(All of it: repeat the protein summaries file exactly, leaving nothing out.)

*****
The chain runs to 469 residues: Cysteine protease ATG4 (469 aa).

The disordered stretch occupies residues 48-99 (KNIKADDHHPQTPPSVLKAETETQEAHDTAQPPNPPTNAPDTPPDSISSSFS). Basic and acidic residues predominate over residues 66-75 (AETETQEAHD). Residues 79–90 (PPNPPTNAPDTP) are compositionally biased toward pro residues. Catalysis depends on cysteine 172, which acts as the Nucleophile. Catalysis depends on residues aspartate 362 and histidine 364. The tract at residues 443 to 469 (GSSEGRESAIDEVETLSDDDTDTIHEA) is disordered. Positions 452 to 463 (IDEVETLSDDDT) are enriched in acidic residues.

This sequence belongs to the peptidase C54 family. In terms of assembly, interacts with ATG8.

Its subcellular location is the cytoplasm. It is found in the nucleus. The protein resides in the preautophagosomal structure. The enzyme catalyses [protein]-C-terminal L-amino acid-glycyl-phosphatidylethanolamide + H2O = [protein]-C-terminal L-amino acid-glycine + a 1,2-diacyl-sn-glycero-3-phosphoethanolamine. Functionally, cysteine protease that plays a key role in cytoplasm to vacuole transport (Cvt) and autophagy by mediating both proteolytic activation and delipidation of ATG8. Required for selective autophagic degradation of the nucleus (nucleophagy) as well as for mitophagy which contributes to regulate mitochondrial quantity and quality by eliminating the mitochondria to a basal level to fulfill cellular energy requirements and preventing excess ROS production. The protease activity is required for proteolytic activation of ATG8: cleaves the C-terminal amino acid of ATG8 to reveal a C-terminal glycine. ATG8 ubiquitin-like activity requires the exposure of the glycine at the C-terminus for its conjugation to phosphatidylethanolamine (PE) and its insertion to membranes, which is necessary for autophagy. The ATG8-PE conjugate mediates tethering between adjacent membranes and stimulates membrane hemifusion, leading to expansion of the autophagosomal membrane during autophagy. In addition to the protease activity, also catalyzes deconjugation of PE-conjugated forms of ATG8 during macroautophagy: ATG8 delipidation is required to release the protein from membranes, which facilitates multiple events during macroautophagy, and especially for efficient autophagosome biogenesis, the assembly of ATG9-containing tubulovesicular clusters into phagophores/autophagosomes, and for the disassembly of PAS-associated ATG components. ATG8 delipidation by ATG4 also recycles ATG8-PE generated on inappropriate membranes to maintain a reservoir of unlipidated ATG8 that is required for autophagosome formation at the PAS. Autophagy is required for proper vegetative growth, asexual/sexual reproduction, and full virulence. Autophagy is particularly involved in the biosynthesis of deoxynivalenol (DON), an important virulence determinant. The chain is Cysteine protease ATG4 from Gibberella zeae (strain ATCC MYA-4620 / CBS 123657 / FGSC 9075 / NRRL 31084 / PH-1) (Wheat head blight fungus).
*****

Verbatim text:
The chain runs to 469 residues: Cysteine protease ATG4 (469 aa).

The disordered stretch occupies residues 48-99 (KNIKADDHHPQTPPSVLKAETETQEAHDTAQPPNPPTNAPDTPPDSISSSFS). Basic and acidic residues predominate over residues 66-75 (AETETQEAHD). Residues 79–90 (PPNPPTNAPDTP) are compositionally biased toward pro residues. Catalysis depends on cysteine 172, which acts as the Nucleophile. Catalysis depends on residues aspartate 362 and histidine 364. The tract at residues 443 to 469 (GSSEGRESAIDEVETLSDDDTDTIHEA) is disordered. Positions 452 to 463 (IDEVETLSDDDT) are enriched in acidic residues.

This sequence belongs to the peptidase C54 family. In terms of assembly, interacts with ATG8.

Its subcellular location is the cytoplasm. It is found in the nucleus. The protein resides in the preautophagosomal structure. The enzyme catalyses [protein]-C-terminal L-amino acid-glycyl-phosphatidylethanolamide + H2O = [protein]-C-terminal L-amino acid-glycine + a 1,2-diacyl-sn-glycero-3-phosphoethanolamine. Functionally, cysteine protease that plays a key role in cytoplasm to vacuole transport (Cvt) and autophagy by mediating both proteolytic activation and delipidation of ATG8. Required for selective autophagic degradation of the nucleus (nucleophagy) as well as for mitophagy which contributes to regulate mitochondrial quantity and quality by eliminating the mitochondria to a basal level to fulfill cellular energy requirements and preventing excess ROS production. The protease activity is required for proteolytic activation of ATG8: cleaves the C-terminal amino acid of ATG8 to reveal a C-terminal glycine. ATG8 ubiquitin-like activity requires the exposure of the glycine at the C-terminus for its conjugation to phosphatidylethanolamine (PE) and its insertion to membranes, which is necessary for autophagy. The ATG8-PE conjugate mediates tethering between adjacent membranes and stimulates membrane hemifusion, leading to expansion of the autophagosomal membrane during autophagy. In addition to the protease activity, also catalyzes deconjugation of PE-conjugated forms of ATG8 during macroautophagy: ATG8 delipidation is required to release the protein from membranes, which facilitates multiple events during macroautophagy, and especially for efficient autophagosome biogenesis, the assembly of ATG9-containing tubulovesicular clusters into phagophores/autophagosomes, and for the disassembly of PAS-associated ATG components. ATG8 delipidation by ATG4 also recycles ATG8-PE generated on inappropriate membranes to maintain a reservoir of unlipidated ATG8 that is required for autophagosome formation at the PAS. Autophagy is required for proper vegetative growth, asexual/sexual reproduction, and full virulence. Autophagy is particularly involved in the biosynthesis of deoxynivalenol (DON), an important virulence determinant. The chain is Cysteine protease ATG4 from Gibberella zeae (strain ATCC MYA-4620 / CBS 123657 / FGSC 9075 / NRRL 31084 / PH-1) (Wheat head blight fungus).